“Don’t fear having a go” on climate transition plans, City & Financial Summit is told

Our second report from the City & Financial Summit summarizes what practitioners say about putting climate transition plans into practice.

Shifting from design to implementing the Transaction Plan Taskforce (TPT) Framework and sector guidance was the focus of the second City & Financial Annual Summit on Climate Transition Plans for Financial Institutions and Listed Companies.

Patrick Arber, Group Head of Government Engagement – Sustainability at Aviva reiterated his advice from the inaugural summit in 2023 – “don’t fear having a go”. He said the phrase is still relevant today as he appreciates that having to prepare a transition plan “is not easy”. He acknowledged that many firms are now on to their second one, turning from a one-off task to to becoming “a part of how we do business like TCFD” (TCFD recommendations are voluntary and not yet required to by regulation but many firms are adhering in response to investor request).

Policymakers and regulators are advocating international interoperability of the transition finance framework. Arber said, there’s no need to reinvent the wheel and the finance sector could help achieve international convergence by backing transition finance internationally. “We need to support our regulators and our policymakers and encourage them,” he added.  

Patrick Arber, Group Head of Government Engagement – Sustainability, Aviva.
Photo: City & Financial Global

Arber advised the conference to be “friendly to regulators, not adversarial”. A transition plan “gives opportunity for a structured dialogue” with your regulator and to foster mutual trust. This was echoed by Sacha Sadan, Director of ESG at the FCA, who encouraged communication with the regulator.

“When we reconvene next year, more transition plans will be prepared by more major firms,” Arber told the conference. Adding that the better the transition plans, the more use they will be to investors, and with the UK setting the standard, more progress in international convergence.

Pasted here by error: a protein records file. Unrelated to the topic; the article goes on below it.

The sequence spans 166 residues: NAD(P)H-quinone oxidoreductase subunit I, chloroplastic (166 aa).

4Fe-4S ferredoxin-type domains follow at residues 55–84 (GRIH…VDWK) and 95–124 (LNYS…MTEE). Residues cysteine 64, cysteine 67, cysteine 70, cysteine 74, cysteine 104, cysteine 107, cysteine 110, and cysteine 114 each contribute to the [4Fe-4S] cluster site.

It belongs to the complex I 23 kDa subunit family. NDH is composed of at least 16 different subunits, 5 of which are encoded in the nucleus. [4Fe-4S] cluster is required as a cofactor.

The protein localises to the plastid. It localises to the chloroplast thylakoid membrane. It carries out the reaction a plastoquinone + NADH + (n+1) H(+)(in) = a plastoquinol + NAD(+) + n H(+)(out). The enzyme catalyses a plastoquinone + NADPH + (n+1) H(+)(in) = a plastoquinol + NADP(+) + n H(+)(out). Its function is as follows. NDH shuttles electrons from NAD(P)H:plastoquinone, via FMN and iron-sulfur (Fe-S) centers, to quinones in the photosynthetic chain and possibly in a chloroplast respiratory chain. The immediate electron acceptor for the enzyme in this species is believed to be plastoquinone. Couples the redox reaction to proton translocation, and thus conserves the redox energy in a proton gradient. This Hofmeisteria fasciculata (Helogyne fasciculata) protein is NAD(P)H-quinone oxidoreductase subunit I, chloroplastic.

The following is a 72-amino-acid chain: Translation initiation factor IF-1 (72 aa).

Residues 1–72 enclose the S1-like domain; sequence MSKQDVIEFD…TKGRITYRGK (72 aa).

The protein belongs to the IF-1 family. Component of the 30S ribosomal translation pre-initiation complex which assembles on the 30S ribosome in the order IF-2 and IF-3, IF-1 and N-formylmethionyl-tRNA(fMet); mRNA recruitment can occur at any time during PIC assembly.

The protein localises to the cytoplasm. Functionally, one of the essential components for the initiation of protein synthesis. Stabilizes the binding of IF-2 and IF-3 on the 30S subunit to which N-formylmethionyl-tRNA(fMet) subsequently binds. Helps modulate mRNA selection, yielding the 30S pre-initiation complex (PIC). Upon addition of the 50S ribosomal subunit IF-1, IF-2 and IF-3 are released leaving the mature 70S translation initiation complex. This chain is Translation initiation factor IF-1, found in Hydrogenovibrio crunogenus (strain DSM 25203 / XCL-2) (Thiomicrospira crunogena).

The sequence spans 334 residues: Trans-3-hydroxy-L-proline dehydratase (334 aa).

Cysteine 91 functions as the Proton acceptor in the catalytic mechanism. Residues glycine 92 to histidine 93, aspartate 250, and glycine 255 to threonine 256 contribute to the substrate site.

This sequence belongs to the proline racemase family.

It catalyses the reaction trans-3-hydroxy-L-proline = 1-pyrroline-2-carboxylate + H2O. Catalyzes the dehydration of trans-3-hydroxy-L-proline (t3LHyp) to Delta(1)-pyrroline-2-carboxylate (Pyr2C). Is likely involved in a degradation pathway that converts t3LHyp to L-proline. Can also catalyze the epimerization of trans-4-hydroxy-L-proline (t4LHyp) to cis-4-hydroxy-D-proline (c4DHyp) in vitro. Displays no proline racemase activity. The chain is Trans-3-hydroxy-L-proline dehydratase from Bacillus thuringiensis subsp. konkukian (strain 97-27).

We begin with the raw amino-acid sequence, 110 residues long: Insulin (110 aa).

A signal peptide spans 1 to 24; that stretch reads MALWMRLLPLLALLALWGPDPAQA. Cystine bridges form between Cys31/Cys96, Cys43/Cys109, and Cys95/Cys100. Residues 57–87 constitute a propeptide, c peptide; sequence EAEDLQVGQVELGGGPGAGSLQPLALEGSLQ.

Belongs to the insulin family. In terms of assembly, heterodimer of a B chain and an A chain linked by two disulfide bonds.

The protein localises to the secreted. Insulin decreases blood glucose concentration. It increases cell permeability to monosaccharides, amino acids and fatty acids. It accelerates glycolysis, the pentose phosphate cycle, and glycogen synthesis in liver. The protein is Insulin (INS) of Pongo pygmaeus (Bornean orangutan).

“This is a future worth striving towards,” said Arber.

How investors and other stakeholders will use transition plans

David Harris, Incoming Chair, The Future of Sustainable Data Alliance (FoSDA), and Head of Sustainable Finance Strategic Initiatives & Partnerships, LSEG, introduced the session on using transition plans, and set the scene. “Climate change is already revolutionising industries. We are now living through the green industrial revolution.” He explained, that in the power sector, investment into clean products overtook investment into fossil fuels four years ago; the lighting sector has transitioned, “we’re all using LED lights”; and the value of Tesla is almost the same as the rest of the auto industry put together.

He continued: “Every year we do a survey of pensions funds and asset owners around the world, with typically 300 asset owners responding. In 2019 we hit the point where the majority of asset holders globally were already integrating ESG or intending to do so. Now that’s at over 80%.” He added, “this isn’t a bit of the market. This is just the market.”